IMF praises Ireland's 'steadfast' progress on bailout deal
(DUBLIN) - The International Monetary Fund is pleased with Ireland's "strong" efforts to stabilise its economy, it said Friday, but it added that weak growth was a cause for concern in the debt-wracked nation.
The Washington-based body said Ireland, which was forced to ask the IMF and EU for an 85-billion-euro ($107 billion) bailout in November 2010, had been "steadfast" in its implementation of reforms attached to the rescue deal.
"Fiscal, financial, and structural reforms are advancing as envisaged," the IMF said in its sixth review of the progress of Ireland, which has brought in a series of tax hikes and spending cuts as part of the bailout deal.
But the IMF warned: "Renewed tensions in the euro area have driven up Irish bond spreads, while growth remains weak and unemployment high."
The government forecasts growth of 0.7 percent this year, while unemployment stood at 14.3 percent in May.
"Risks to Ireland's programme would be most effectively managed within a broader European plan to stabilise the euro area," the IMF added.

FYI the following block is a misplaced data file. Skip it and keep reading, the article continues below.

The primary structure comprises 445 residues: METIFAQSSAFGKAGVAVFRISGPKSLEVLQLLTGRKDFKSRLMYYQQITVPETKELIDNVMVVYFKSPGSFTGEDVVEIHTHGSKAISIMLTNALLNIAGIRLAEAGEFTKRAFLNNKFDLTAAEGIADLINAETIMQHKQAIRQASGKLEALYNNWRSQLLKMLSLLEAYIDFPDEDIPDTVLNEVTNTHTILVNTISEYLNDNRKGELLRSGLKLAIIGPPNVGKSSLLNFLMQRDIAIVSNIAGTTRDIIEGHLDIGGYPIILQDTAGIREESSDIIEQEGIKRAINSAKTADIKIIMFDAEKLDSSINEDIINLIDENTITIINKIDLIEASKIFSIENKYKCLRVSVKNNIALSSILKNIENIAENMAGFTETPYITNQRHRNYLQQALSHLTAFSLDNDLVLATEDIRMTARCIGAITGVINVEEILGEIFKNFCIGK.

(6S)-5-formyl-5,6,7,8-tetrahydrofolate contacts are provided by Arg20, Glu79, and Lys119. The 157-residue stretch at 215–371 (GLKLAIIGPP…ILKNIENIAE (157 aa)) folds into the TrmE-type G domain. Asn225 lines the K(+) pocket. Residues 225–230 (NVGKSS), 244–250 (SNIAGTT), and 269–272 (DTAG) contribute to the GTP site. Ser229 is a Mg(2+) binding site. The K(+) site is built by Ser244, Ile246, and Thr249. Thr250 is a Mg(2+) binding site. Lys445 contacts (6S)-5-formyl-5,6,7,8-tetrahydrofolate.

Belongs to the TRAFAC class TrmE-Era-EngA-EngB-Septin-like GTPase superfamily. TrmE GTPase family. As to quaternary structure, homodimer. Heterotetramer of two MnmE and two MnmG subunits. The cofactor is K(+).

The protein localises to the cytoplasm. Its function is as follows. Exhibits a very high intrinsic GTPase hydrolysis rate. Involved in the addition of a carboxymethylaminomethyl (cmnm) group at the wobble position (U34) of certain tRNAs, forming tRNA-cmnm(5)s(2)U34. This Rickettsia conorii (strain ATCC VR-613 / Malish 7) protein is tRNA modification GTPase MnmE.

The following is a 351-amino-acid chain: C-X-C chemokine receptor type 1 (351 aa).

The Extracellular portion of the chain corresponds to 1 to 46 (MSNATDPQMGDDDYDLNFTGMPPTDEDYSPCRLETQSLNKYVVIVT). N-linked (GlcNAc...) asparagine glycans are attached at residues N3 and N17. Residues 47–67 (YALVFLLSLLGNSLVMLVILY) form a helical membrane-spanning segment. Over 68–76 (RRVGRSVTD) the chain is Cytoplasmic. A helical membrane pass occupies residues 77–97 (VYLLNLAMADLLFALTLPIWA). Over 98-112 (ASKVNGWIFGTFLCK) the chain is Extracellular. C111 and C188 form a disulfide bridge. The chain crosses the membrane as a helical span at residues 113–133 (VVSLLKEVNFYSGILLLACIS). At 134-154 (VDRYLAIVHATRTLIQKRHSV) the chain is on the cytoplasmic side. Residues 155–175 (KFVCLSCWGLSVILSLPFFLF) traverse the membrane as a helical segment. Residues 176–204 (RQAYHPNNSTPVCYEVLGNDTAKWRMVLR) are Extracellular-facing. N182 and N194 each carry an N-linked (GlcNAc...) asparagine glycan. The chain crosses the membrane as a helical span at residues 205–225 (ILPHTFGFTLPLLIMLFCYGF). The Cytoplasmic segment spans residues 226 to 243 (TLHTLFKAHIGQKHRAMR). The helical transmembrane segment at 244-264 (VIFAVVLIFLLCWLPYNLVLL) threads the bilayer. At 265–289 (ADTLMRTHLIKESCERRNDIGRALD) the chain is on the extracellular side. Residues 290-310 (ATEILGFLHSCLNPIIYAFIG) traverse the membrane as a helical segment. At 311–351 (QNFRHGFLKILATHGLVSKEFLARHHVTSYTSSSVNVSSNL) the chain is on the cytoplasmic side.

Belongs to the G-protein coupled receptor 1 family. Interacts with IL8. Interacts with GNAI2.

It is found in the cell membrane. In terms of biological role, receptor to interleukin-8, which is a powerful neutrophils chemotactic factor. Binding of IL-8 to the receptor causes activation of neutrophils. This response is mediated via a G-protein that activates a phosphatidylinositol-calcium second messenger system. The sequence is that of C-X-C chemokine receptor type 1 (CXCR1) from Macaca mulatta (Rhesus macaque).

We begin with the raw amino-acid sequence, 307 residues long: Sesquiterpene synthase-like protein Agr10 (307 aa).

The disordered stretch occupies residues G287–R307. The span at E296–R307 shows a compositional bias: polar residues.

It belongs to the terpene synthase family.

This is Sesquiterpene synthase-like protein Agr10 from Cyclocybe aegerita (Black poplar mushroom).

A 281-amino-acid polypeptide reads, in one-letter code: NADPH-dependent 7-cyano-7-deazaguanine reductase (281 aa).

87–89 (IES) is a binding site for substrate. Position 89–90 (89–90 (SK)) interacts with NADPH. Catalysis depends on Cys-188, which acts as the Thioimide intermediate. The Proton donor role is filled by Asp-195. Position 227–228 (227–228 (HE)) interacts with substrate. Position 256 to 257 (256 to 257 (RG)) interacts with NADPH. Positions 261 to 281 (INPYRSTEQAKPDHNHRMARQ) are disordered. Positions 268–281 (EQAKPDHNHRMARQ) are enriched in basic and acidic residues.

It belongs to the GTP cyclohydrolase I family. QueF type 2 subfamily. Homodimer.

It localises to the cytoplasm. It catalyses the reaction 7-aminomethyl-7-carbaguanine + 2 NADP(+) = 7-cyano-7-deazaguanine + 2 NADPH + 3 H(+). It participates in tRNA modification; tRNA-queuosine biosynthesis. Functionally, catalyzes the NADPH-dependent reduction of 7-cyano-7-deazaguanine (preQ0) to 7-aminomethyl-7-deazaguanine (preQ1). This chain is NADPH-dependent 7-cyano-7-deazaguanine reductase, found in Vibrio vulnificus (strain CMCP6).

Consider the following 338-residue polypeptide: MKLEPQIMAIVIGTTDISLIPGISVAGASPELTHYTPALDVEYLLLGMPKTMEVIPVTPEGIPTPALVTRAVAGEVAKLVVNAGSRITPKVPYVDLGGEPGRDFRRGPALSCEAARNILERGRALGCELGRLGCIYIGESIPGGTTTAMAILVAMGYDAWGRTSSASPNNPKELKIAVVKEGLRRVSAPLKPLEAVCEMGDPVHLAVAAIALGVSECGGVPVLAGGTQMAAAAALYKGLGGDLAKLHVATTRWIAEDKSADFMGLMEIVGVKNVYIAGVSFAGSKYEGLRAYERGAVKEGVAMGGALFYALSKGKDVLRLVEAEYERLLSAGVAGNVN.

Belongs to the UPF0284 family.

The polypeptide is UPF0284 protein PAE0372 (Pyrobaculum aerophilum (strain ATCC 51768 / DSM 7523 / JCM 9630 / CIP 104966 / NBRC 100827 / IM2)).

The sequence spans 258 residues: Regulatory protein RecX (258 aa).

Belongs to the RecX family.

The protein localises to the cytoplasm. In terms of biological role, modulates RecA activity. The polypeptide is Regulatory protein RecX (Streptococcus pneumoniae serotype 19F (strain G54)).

It released a 1.4 billion euro loan installment to Ireland on Wednesday, bringing the IMF's total disbursements under the 2010 loan to about 18.2 billion euros ($22.8 billion).
Ireland's formerly-proud "Celtic Tiger" economy was brought to the brink of collapse after a property bubble burst, forcing the government to rescue the nation's major banks and then seek a bailout for itself.
Irish Prime Minister Enda Kenny said on Tuesday that his government was seeking a "re-engineering" of its bank debt, with a longer pay-back time and lower interest rate.
Text and Picture Copyright 2012 AFP. All other Copyright 2012 EUbusiness Ltd. All rights reserved. This material is intended solely for personal use. Any other reproduction, publication or redistribution of this material without the written agreement of the copyright owner is strictly forbidden and any breach of copyright will be considered actionable.